In order to have a vibrant faith, we must remain connected to Jesus and with others, just as He said in John 15:5: “I am the vine and you are the branches; he who abides in Me and I in Him bears much fruit; for apart from Me you can do nothing.” Lastly, faith was not given to you to make your life easier, or more enjoyable. Faith was given so that you might be more like Christ.

What work has God called you to do? Or is it to be employed in His operations. How can I help His cause? There are many needs at Central. We need Sunday school teachers, leaders, those committed to prayer, those to help with various tasks. Stewardship is defined as everything you do after you say you believe. Our Church Council has made it one of our goals to foster spiritual gift awareness in our church. Spiritual gifts are special abilities God has given you to aid others in the body of Christ. You are employed by God to use them. In the future, it is hoped that you will take a spiritual gifts inventory to find out the type of ministry God has called you to do in His church. I hope you’ll take every advantage of it.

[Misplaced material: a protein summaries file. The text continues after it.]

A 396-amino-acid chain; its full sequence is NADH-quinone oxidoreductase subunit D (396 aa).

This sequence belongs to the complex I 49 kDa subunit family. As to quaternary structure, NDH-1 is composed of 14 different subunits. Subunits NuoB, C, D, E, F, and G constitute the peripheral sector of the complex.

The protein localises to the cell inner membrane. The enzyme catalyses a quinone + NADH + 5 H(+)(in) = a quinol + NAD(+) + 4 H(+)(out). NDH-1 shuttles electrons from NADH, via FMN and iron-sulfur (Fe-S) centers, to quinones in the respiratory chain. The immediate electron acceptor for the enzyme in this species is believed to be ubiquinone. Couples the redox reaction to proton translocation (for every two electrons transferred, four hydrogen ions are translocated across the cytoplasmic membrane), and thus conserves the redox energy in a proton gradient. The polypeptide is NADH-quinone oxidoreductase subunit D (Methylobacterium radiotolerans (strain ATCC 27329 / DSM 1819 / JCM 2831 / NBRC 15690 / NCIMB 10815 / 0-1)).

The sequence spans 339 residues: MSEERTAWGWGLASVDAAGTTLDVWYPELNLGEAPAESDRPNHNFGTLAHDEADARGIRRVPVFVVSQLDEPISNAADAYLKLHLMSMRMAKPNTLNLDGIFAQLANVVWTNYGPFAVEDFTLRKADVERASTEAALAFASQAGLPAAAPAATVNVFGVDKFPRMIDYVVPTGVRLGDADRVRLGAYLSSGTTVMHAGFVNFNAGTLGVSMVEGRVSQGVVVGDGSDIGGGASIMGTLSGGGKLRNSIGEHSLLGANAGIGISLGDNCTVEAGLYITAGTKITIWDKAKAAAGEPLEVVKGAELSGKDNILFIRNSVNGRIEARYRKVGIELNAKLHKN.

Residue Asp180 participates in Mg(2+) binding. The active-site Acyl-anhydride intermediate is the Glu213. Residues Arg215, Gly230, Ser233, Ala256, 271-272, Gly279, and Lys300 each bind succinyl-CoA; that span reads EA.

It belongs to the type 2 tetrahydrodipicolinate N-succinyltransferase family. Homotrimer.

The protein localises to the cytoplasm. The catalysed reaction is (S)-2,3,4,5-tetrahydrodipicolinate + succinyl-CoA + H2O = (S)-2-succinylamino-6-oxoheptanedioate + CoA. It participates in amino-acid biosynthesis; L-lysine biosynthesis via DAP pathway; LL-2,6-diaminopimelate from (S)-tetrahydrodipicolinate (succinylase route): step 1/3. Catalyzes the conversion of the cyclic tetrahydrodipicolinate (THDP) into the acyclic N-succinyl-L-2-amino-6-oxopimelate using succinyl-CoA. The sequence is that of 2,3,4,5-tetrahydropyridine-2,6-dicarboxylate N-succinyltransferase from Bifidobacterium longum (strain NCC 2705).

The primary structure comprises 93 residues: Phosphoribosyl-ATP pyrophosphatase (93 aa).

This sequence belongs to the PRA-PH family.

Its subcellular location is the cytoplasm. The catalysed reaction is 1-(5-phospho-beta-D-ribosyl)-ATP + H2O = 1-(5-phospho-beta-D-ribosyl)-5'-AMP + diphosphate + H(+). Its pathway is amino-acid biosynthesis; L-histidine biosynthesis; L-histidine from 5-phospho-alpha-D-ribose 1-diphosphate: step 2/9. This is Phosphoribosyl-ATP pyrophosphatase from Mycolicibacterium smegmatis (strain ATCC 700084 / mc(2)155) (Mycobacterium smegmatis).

There are two ways in which our faith must be lived out in three ways: sacrificially, generously and openly. A young schoolboy was trying out for a part in the school play. His mother knew that he had set his heart on it, though she was afraid he would not be chosen. On the day the parts were awarded, she drove to school to pick him up. The young lad rushed up to her, eyes shining with pride and excitement. Then he said some words to her that should remain a lesson to us all: “Mom, I have been chosen to clap and cheer!” In the same way, God has lovingly chosen each of us for different and special tasks, no matter the significance we might place on them, great or small.

Published by davidmckinley

I am the Senior Pastor of Central Schwenkfelder Church in Worcester, PA. The Schwenkfelder Church is a community of faith birthed from those persecuted in Silesia (Poland) during the 16-18th centuries, whose adherents traveled to Pennsylvania circa 1734. For more on the Schwenkfelders as a historical movement, see Central Schwenkfelder is a Christ-centered, Bible-believing congregation. For more info, see My ordained standing is with the Conservative Congregational Christian Conference. See or